The United Kingdom is facing the same issues and same battles that we face in New Zealand. Likewise the Labour party struggling in the same manner as the Labour party in the UK…where the tories are hoovering up support by fighting for the people Labour has abandoned.
Where Labour opposed a gang patch ban bill in the parliament, National says gangs are scum. Where Labour visits career criminals in prison to get ideas for their Justice policy, Judith Collins says criminals are scum. Labour has ceded the middle ground by cuddling and out-bidding the Greens on the left. John Key and National are laughing at them.
Ed Miliband suffers the same fate in the UK. Out of touch, out of luck and out of time. David Shearer and Miliband are as much the same as they are different.
You don’t have to be a socialist to loathe the English education system, but it helps. The children of the rich are educated best and the poor worst – and that’s just the state sector. The private schools offer the best education on the planet to parents with the cash. Education there almost guarantees entrance into Oxbridge. The children of the poor can apply to those ancient universities too but they will be competing, as Alan Bennett put it in The History Boys, with teenagers who have been “groomed like thoroughbreds for this one particular race”. It’s hard to think of a more effective way of keeping the poor down.
So how to smash this system? The model can be found in a Bedford secondary located in one of the nation’s most deprived wards – yet its reputation is such that it steals pupils from nearby private schools. Not that it’s colonised by the rich: a fifth of its intake are poor enough to qualify for free school meals. The children of the wealthy and less fortunate sit together in identical uniforms, knowing little about each other’s circumstances and caring less. The Bedford Free School ought to be a pin-up for anyone who cares about social cohesion. Yet this week, the Labour Party made clear it would strangle this experiment at birth.
Labour opposes Charter Schools…National is implementing them.
Stephen Twigg, the shadow education secretary, didn’t mention the Bedford Free School by name, but he didn’t need to. It was set up by Mark Lehain, a former teacher, in the teeth of opposition from the council, which ran seven other schools of varying quality. There is no need for an eighth, the council said, as some of these schools still have vacancies. But Mr Lehain took a different view: parents should decide if a new school was needed. He has now filled all 200 of his places, leaving his furious rivals to nurse more “surplus” spaces than ever.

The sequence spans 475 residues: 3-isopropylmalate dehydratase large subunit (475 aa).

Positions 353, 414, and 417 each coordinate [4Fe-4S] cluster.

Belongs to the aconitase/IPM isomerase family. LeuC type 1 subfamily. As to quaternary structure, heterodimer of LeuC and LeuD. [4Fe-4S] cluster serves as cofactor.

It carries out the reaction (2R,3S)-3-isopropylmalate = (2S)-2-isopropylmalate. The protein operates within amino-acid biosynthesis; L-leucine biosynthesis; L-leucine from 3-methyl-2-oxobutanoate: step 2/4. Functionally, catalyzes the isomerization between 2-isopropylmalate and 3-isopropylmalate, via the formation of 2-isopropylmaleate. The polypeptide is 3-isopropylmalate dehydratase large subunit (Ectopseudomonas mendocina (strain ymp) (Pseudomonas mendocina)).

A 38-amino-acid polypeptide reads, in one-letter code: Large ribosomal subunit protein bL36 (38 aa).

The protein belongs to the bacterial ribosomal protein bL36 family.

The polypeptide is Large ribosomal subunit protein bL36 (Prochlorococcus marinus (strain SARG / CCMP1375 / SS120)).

This is the battle line that now runs through the heart of British politics: who to support? The parents or the bureaucrats? On Monday, Mr Twigg made his choice. It is a “scandal”, he declared, that pesky education entrepreneurs have been “opening schools in areas with a surplus of places”. And if Labour is re-elected, councils will “oversee” people like Mr Lehain – in effect, be given powers to menace the new, rival schools. Future teachers who want to set up schools would certainly find “no vacancy” signs plonked above town halls nationwide.
We are hearing these same words and seeing the same reactions. The more things change the more things stay the same.
This is an important juncture in the evolution of the Labour Party. It gives us a far clearer idea of what Ed Miliband is about, showing that he is neither a cipher nor an epigone. He has the self-confidence to break free of the Blair/Brown era. He dislikes the Blairite talk about “choice” and prefers the unions’ language about “collaboration” (usually code for stifling rivals).
Party leaders are defined not by theories that emanate from conference platforms, but the battles they fight.
David Shearer doesn’t have any fight in him. You can see it in his eyes…and his actions and his scripted speeches…he no more believes in those words than the rest of the public. It is no wonder their polling is showing numbers with a two in front of them.
It is the Tories who are now fighting the battles that Labour have given up on – but, more importantly, they are fighting for the people Labour have given up on. Welfare reform is the toughest, the most radical and hardest-hitting of all government policies. It is also the most popular. Strange as it may sound, the Tories can claim to be the new workers’ party. Miliband’s Labour is becoming the party of a bureaucratic empire, impatient to strike back. This chimes with the priorities of its trade union paymasters. But it makes Labour the party of the ancient regime, an apologist for the very system which produces the inequality.
My oh my, aren’t they similar.
All this has raised the stakes for the next general election. It won’t be the rich who have most to lose from a Miliband victory: they can always buy their way out of whatever problems government throws in their way. The losers will be parents who want a better school, but can’t afford to move closer to one. Or the unemployed, who might be judged beyond help.
Every time Mr Miliband offers more definition for the Labour Party, the clearer it becomes that Labour has pretty much given up on the working class. There is a huge opportunity here, should the Tories have the wit to take it.